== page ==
FLORENCE NIGHTINGALE: ORIGINAL 1860 FIRST AMERICAN EDITION OF NOTES ON NURSING: “WHAT IT IS AND IS NOT” - INSPIRATION FOR THE US SANITARY COMMISSION IN THE CIVIL WAR

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Item Code: 2024-328

This is a very good copy of the first American edition, published in 1860 by Appleton & Co. in New York, bound in blue cloth with gilt blind-stamped title on cover. Some rubs to cover and small, thin ink stain. The bottom of the spine has a small pasted label with number in black indicating the book was likely part of a library, perhaps attached to a hospital. The flyleaf is inscribed: “Louise W. Knox.” This may be Louise Wakeman Knox (1851-1904,) who was the daughter of Rev. James Hall Mason Knox, later married Louis Comfort Tiffany, and had a place in the social register. She would have been too young to be a Civil War nurse, but she and the family were likely involved in some charitable causes and Nightingale’s work is generally taken to be the inspiration for the US Sanitary Commission in the Civil War.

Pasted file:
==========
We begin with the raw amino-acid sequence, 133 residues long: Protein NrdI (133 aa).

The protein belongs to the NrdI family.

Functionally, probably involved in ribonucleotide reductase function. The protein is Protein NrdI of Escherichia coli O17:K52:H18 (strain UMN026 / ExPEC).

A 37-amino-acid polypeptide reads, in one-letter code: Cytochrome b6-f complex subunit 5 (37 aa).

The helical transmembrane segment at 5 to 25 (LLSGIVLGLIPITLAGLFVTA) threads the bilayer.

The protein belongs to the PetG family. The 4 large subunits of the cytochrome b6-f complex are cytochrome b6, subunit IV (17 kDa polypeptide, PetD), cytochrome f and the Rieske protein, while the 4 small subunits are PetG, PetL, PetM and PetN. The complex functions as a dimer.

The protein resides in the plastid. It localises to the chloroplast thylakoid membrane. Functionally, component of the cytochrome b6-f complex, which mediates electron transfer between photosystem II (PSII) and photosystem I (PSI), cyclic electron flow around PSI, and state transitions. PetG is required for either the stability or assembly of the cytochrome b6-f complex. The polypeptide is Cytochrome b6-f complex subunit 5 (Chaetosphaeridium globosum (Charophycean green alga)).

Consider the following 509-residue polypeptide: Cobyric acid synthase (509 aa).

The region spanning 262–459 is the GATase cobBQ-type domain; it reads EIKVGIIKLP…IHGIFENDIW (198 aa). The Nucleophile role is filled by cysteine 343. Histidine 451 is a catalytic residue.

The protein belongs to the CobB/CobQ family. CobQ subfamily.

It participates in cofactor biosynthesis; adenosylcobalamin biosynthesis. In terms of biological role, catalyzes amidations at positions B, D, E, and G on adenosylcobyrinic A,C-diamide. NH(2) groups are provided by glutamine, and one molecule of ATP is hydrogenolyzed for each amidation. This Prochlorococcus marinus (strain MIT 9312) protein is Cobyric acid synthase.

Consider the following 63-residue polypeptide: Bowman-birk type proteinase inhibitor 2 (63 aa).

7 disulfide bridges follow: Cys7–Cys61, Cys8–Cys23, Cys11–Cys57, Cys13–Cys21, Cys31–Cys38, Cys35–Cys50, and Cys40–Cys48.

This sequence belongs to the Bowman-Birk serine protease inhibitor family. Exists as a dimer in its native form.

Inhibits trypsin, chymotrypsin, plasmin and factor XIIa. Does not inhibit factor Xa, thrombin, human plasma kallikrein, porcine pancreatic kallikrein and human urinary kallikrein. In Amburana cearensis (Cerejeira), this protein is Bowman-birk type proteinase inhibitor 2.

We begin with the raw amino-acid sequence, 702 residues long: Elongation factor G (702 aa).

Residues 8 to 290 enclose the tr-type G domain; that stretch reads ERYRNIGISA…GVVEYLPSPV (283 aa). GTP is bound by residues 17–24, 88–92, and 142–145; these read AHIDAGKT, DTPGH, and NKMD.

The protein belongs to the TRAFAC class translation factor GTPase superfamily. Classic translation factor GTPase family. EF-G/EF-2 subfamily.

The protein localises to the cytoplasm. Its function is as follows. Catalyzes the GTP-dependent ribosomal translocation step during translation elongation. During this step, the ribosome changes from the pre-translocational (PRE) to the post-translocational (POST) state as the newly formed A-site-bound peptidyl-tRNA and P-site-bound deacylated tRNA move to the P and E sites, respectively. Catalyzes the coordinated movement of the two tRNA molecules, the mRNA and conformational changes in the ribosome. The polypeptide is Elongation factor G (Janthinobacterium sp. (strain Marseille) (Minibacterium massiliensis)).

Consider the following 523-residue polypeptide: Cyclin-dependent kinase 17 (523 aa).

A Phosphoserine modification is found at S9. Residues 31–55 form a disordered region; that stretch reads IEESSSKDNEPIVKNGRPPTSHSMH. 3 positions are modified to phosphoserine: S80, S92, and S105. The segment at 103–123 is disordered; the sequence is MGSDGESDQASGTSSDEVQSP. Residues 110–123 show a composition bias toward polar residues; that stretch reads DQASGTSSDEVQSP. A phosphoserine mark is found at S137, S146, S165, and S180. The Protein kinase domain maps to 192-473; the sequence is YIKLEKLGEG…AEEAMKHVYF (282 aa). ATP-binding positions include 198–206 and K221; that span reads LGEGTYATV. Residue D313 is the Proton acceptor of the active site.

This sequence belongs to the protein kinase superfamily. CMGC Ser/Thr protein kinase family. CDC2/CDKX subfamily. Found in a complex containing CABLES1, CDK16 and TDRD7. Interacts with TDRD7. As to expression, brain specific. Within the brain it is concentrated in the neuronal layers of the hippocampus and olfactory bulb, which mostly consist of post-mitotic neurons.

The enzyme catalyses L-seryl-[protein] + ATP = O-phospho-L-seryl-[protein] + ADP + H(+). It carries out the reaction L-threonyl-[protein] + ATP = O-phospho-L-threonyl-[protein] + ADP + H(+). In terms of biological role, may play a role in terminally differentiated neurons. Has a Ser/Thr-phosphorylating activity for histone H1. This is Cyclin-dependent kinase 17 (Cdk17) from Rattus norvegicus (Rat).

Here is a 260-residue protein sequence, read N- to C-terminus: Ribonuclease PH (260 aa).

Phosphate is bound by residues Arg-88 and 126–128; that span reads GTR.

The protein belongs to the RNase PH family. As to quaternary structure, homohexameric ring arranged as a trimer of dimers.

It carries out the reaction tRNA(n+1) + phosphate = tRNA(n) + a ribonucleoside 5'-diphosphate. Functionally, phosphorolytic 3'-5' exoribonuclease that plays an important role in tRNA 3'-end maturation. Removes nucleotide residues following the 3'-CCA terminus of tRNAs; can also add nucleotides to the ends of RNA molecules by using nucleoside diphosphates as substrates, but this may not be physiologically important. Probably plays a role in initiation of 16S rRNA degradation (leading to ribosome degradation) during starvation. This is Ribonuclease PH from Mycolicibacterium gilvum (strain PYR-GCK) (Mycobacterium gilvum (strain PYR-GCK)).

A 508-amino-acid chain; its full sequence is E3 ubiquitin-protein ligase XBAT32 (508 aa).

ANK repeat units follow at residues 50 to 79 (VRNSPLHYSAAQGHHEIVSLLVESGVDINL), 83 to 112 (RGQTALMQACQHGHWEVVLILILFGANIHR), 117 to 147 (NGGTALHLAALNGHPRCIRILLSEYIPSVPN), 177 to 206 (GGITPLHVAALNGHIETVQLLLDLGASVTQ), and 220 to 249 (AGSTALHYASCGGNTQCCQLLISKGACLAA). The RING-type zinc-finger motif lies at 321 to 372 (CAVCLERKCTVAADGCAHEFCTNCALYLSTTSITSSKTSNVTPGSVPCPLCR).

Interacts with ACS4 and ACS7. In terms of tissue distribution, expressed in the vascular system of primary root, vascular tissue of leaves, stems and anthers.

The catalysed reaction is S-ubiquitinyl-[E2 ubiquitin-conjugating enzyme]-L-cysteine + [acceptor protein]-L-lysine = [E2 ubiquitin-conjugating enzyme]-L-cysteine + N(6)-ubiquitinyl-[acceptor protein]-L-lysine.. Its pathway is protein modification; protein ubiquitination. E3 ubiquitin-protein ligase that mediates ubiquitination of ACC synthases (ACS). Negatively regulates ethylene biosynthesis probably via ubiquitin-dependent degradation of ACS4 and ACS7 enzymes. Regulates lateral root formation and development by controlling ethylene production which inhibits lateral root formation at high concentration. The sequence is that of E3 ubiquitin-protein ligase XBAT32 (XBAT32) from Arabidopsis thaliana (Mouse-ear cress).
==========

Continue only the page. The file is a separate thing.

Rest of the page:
Nightingale (1820-1910) had been a nurse in the Crimean War and tried, with others, to introduce some basic standards of sanitation, cleanliness and hygiene, diet, warmth, fresh air, etc.  into military hospitals. She also took part in various social causes and was adept at using statistics and charts to get her points across to politicians and the medical establishment. The British edition of this book came out in 1859 and was used in the nursing school she established in London in 1860, and essentially is the foundation of trained and professional nursing.

This merits a place in any Civil War medical collection. As inspiration for the U.S. Sanitary Commission it was certainly with its various members in the field and at military hospitals.  [sr] [ph:m/L]

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